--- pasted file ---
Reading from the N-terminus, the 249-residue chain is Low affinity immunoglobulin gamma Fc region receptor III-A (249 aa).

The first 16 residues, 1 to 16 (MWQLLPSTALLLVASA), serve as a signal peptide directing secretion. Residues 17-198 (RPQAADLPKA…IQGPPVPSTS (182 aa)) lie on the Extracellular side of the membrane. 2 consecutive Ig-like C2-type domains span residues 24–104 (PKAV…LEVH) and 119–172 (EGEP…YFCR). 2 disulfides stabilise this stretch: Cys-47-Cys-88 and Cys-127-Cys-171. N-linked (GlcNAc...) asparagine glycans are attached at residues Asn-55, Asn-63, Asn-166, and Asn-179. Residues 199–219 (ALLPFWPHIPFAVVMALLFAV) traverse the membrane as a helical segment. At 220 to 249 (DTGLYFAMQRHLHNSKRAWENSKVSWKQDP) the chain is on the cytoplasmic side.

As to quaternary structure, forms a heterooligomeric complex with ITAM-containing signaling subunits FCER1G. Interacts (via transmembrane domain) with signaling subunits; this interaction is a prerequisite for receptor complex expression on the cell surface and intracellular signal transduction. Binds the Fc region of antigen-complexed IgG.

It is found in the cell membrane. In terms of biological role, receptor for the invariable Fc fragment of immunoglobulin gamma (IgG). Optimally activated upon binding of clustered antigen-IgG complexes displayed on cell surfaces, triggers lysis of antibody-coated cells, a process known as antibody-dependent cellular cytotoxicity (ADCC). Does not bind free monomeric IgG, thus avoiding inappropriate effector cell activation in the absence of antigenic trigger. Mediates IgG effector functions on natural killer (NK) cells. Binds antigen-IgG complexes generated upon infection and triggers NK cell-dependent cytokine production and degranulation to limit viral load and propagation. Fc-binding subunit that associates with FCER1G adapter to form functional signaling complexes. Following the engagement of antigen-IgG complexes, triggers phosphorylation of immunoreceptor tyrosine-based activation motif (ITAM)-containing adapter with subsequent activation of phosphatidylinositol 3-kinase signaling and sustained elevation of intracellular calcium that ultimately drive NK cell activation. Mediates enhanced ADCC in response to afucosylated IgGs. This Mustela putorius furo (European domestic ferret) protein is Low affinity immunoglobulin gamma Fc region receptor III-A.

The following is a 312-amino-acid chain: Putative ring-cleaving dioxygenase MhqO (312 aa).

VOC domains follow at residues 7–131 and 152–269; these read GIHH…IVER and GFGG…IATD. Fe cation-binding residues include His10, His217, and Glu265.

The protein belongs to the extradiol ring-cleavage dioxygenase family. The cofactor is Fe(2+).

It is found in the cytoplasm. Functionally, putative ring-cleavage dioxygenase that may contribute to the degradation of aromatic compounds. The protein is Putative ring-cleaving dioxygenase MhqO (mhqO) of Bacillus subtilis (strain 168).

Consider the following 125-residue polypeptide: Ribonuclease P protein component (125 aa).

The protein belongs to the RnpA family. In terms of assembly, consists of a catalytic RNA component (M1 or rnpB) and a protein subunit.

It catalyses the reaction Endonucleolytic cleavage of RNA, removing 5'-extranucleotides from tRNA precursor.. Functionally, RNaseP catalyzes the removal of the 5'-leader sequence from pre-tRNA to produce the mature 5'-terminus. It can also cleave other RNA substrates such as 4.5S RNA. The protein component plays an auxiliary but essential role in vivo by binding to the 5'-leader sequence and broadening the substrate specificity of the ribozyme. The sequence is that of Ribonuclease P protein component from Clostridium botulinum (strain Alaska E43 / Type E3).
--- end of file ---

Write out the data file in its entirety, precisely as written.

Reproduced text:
Reading from the N-terminus, the 249-residue chain is Low affinity immunoglobulin gamma Fc region receptor III-A (249 aa).

The first 16 residues, 1 to 16 (MWQLLPSTALLLVASA), serve as a signal peptide directing secretion. Residues 17-198 (RPQAADLPKA…IQGPPVPSTS (182 aa)) lie on the Extracellular side of the membrane. 2 consecutive Ig-like C2-type domains span residues 24–104 (PKAV…LEVH) and 119–172 (EGEP…YFCR). 2 disulfides stabilise this stretch: Cys-47-Cys-88 and Cys-127-Cys-171. N-linked (GlcNAc...) asparagine glycans are attached at residues Asn-55, Asn-63, Asn-166, and Asn-179. Residues 199–219 (ALLPFWPHIPFAVVMALLFAV) traverse the membrane as a helical segment. At 220 to 249 (DTGLYFAMQRHLHNSKRAWENSKVSWKQDP) the chain is on the cytoplasmic side.

As to quaternary structure, forms a heterooligomeric complex with ITAM-containing signaling subunits FCER1G. Interacts (via transmembrane domain) with signaling subunits; this interaction is a prerequisite for receptor complex expression on the cell surface and intracellular signal transduction. Binds the Fc region of antigen-complexed IgG.

It is found in the cell membrane. In terms of biological role, receptor for the invariable Fc fragment of immunoglobulin gamma (IgG). Optimally activated upon binding of clustered antigen-IgG complexes displayed on cell surfaces, triggers lysis of antibody-coated cells, a process known as antibody-dependent cellular cytotoxicity (ADCC). Does not bind free monomeric IgG, thus avoiding inappropriate effector cell activation in the absence of antigenic trigger. Mediates IgG effector functions on natural killer (NK) cells. Binds antigen-IgG complexes generated upon infection and triggers NK cell-dependent cytokine production and degranulation to limit viral load and propagation. Fc-binding subunit that associates with FCER1G adapter to form functional signaling complexes. Following the engagement of antigen-IgG complexes, triggers phosphorylation of immunoreceptor tyrosine-based activation motif (ITAM)-containing adapter with subsequent activation of phosphatidylinositol 3-kinase signaling and sustained elevation of intracellular calcium that ultimately drive NK cell activation. Mediates enhanced ADCC in response to afucosylated IgGs. This Mustela putorius furo (European domestic ferret) protein is Low affinity immunoglobulin gamma Fc region receptor III-A.

The following is a 312-amino-acid chain: Putative ring-cleaving dioxygenase MhqO (312 aa).

VOC domains follow at residues 7–131 and 152–269; these read GIHH…IVER and GFGG…IATD. Fe cation-binding residues include His10, His217, and Glu265.

The protein belongs to the extradiol ring-cleavage dioxygenase family. The cofactor is Fe(2+).

It is found in the cytoplasm. Functionally, putative ring-cleavage dioxygenase that may contribute to the degradation of aromatic compounds. The protein is Putative ring-cleaving dioxygenase MhqO (mhqO) of Bacillus subtilis (strain 168).

Consider the following 125-residue polypeptide: Ribonuclease P protein component (125 aa).

The protein belongs to the RnpA family. In terms of assembly, consists of a catalytic RNA component (M1 or rnpB) and a protein subunit.

It catalyses the reaction Endonucleolytic cleavage of RNA, removing 5'-extranucleotides from tRNA precursor.. Functionally, RNaseP catalyzes the removal of the 5'-leader sequence from pre-tRNA to produce the mature 5'-terminus. It can also cleave other RNA substrates such as 4.5S RNA. The protein component plays an auxiliary but essential role in vivo by binding to the 5'-leader sequence and broadening the substrate specificity of the ribozyme. The sequence is that of Ribonuclease P protein component from Clostridium botulinum (strain Alaska E43 / Type E3).